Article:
With New Year’s Eve rapidly approaching, it’s time to put down the holiday cookies and make your resolutions.
If you’re like most people, you’re probably planning to be healthier in 2003. Maybe you’re looking to kick your smoking habit, or cut out the late-night snacking. Perhaps you want to start running or walking or doing something resembling physical activity.
Whatever your goal is, the key to success is to be realistic. Whether you want to stop smoking or lose weight, setting attainable goals means you’ll be more likely to achieve them. Once you see what you’re capable of, you’ll have the motivation to keep going long after you’ve taken down the Christmas tree.
That’s easier said than done.
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“Most people don’t stick to their resolutions,” said Laura Herbert, program coordinator for cardiopulmonary rehabilitation at Providence Hospital in Columbia, S.C. “They get caught up in the moment. They have delusions it will be easier to change their habits because it’s Jan. 1.”
People look at the first of the year as a chance for a fresh start, said Howard Waddell, who works for the pastoral counseling department at Palmetto Health in Columbia. Oftentimes, they feel guilty about how they’ve behaved during the past year, which can lead to setting unrealistic goals.
“It’s easy to make a promise, but I don’t think people know how to carry it out and bring it to a positive end,” Waddell said.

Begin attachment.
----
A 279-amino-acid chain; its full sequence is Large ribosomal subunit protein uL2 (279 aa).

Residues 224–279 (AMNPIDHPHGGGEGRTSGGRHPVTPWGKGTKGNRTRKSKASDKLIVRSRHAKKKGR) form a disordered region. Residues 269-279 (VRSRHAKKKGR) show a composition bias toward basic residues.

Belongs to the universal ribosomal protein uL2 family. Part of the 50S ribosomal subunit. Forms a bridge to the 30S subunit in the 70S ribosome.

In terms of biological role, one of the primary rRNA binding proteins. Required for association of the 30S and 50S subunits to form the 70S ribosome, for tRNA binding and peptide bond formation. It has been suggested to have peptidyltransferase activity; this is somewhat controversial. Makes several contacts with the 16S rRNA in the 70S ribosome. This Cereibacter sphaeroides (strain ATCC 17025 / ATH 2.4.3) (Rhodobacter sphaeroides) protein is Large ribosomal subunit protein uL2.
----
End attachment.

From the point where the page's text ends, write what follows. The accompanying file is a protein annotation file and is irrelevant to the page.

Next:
That’s why setting small goals is crucial, he said.
Cindy Carter, clinical psychologist for the Hollings Cancer Center at the Medical University of South Carolina, would never discourage someone from quitting smoking, but the stressful holiday season might not be the best time to make such a drastic change.
What often happens is someone smokes as much as he can on New Year’s Eve, then when it comes time to quit cold turkey on Jan. 1, quitting can seem almost impossible. Even if you’re successful at first, it’s likely you’ll slip up, which can lead to feelings of failure and guilt.
“That’s never conducive to positive behavior change,” Carter said.
Instead, a more realistic mini-goal could be cutting back on cigarettes gradually, until you’re smoking only two or three a day. Then you can think about kicking the habit for good.
If healthier eating is a goal, but you’ve been eating fast food every day for five years, starting small is the way to go, said Ann Childers, a registered dietitian in clinical nutrition at Palmetto Health Richland, Reducing your portion sizes is a good way to start. Also, if you always reach for soda instead of water, don’t try to give up soda completely. Replace one glass of soda with a glass of water and work your way up to the recommended eight glasses.
Weight loss is the same way. If you want to lose 40 pounds, set your goals in 10-pound increments and reward yourself when you make that goal.
Marion Benton, a personal trainer and owner of All Out Fitness, suggests starting with something simple, such as jumping jacks and walking. In other words, don’t make a marathon your goal if you’ve never run before. Visiting a trainer can get you going on the right fitness track, and the trainer can help you set realistic, achievable goals.
Waddell’s other tips
▪ Tell your friends what you’re working toward so they can encourage you.
▪ If you’re a spiritual person, pray about your goals.
▪ Seek out support in the form of a group such as Weight Watchers, or find a friend to work out with.
▪ Above all, don’t beat yourself up if you make a mistake.
“It doesn’t help to berate yourself,” Waddell said.
Instead of dwelling on the negative — “I’m a terrible person because I messed up” — tell yourself, “I didn’t do well today, but that doesn’t mean I won’t do better tomorrow.”